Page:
Vegan Travel Blog - Because I Care

Hey, Vegan Travellers!

Whether you have been following along for the entirety of the journey or you are just tuning in now, you have almost certainly noticed that I am a vegan. You have probably noticed that one of my primary reasons for being vegan is ethical and in relation to the rights of non-human animals. I do not know if you have noticed how just how passionate and serious I am about those rights. Spoiler: I am about to talk about that right now.

IMG_0188IMG_3082This Easter Sunday, I will be fasting. Not because there aren’t amazing vegan alternatives to all the “traditional Easter foods,” (there are. Soooo many of them.) and not because this is my first Easter away from home and I am grieved that much (sorry, mom). I am fasting for a few reasons, which were brought to my attention by my only vegan pal in Maryland, Sarrie, who is very good at applying her vegan activism in her every day life. Sarrie reminded me, as well as a handful of others, that Easter is one of the most horrendous days for non-human animal consumption in the U.S. Animals and animal by-products are used in almost every single dish, too much food is made and much of it is thrown out. It is pretty disgusting in a whole host of different ways. And so the fast is one of solidarity, mourning, and respect for the animals. It also one of protest, and of education for those sitting around the table this year. Unfortunately for me, I won’t really be around anyone with whom I could share some information about veganism and about why I am fasting. Fortunately for me, I will be visiting a farmed animal sanctuary in Belgium and I will be taking my activism to Facebook where I see fit. And on top of that, I have whipped up a very quick and simple poem, peppered in what I believe in and served with a side of why I do what I do. Perhaps it will serve as a little bit of an explanation to my omnivourous friends.

IMG_5066I am vegan because I care.

I care about the other beings with whom I share this planet,
I care about the ones who are different from myself,
I care about the ones whom society deem, “cute,”
And I care about the ones whom society deem, “food,”

I am vegan because I care.

I care about my dog by whose side I was raised for fifteen years,
I care about the sow whom I have never met, rotting in her crate,
I care about the tigers blinded by circus lights day after day,
And I care about the bees, poisoned by fields of pesticides,

I am vegan because I care.

I care about how the choices that I make affect others,
I care about what my actions say about my beliefs,
I care about what I support with my paycheck,
And I care about from whom, what, and where my food comes.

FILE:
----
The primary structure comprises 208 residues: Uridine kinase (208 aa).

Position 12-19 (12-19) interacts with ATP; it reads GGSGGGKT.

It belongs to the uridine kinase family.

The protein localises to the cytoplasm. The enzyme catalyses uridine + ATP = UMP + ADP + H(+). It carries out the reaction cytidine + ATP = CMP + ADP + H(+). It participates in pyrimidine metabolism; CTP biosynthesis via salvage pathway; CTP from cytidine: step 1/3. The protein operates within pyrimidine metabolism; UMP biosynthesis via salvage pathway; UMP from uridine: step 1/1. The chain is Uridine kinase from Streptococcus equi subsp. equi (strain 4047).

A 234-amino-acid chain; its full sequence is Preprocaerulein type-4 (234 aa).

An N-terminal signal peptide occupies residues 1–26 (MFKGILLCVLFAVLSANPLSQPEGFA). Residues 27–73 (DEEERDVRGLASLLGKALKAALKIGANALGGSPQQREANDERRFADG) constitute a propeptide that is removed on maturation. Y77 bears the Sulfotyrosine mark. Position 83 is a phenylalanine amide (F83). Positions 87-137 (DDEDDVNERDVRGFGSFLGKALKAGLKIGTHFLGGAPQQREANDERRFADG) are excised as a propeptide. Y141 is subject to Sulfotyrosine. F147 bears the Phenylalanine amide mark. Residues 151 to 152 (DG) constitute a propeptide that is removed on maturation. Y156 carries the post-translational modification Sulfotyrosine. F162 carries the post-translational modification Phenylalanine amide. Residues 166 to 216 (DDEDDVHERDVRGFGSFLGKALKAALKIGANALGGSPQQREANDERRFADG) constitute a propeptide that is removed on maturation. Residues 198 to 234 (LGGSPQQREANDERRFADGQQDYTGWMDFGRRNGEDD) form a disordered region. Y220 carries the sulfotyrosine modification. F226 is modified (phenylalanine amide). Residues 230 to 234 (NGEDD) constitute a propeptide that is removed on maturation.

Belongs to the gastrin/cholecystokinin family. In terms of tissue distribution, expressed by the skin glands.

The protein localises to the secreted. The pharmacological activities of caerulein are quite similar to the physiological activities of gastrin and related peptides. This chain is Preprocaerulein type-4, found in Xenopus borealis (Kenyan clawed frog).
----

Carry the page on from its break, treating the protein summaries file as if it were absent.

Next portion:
Bonus round:
I am vegan because I do not care.

I am vegan because I do not care.
I do not care if you don’t like it,
I do not care if it’s “a hassle,”
I do not care if I am “an optimist,”
And I do not care if guac costs extra. (;

(I mean, I actually do care that guac costs extra, especially if it’s replacing sour cream and cheese, but I’m getting guac anyway and you can’t stop me.)

Before I talk about anything else and before I accidentally go on an eight-hundred word rant about burritos and the unfair pricing thereof, I would like to rewind a little bit. Go with me, if you will, all the way back, almost to the beginning of this long trip. Go back with me to my first ever visit to an animal sanctuary.


It’s November ~something or other~ 2015. I’ve just left home about a week and a half ago and won’t be back for more than six months. The Jamaican sun is glaring down on my shoulders like it’s hovering right above me. I’m dehydrated, I’m tired, I’m annoyed. Basically, I am very, very grumpy. I don’t want to travel all day in old, unsafe, unairconditioned $1 cabs with no seatbelts. I don’t want to, but I have to. I have to get up to Montego Bay Animal Haven. Ross and I have an appointment and a mission, but neither of us has a clue as to what to expect from this visit. When we step out of the last musty $1 cab of the journey and onto the gravel driveway of MBAH, the stress and the heat of the sun both slip off my shoulders immediately and I am overwhelmed by the place in which I find myself. There are these beautiful dogs everywhere. Big dogs, little dogs, old dogs, puppies; all of them excited to meet Ross and I and all of them completely in love with the person who runs the sanctuary, Tammy Browne. This is such an incredibly happy place to be. I could stand in that driveway, giving cuddles to and getting loved on by hundreds of happy puppies all day.

PUPPPPBut then the Sanctuary Experience begins. I am capitalising it because it is such a unique and sacred thing. Tammy starts telling us the horrible stories of our new friends. She tells us about the sadnesses and pains that they had known before coming to live in her haven. She tells us about the cruelness of humans and the suffering of these magnificent earthlings, all while she strokes their ears gently, and calls them all by name. I am completely overcome with a feeling that I have never experienced before. It’s the Sanctuary Experience and it is ridiculous happiness paired with horrible sadness.

Alright, fast forward back to the now.


Months and months later, that first Sanctuary Experience still sticks with me. I still think about those pups in the place so far away. And I still get that experience every time I visit another sanctuary. If reading or writing a poem about why vegans do what they do doesn’t remind you or teach you about it, I recommend visiting a sanctuary. Bring a supportive friend and some tissues.

Until next time,
Ellie Lebo

  1. Saundra 8 years ago

    Thank you so much for sharing this with us Ellie.

  2. Marissa Kai Miluk 8 years ago

    Wow. Love this post and all it stands for.
    (I do not care if the guac costs extra LOL!!!)
    Much love to you both.

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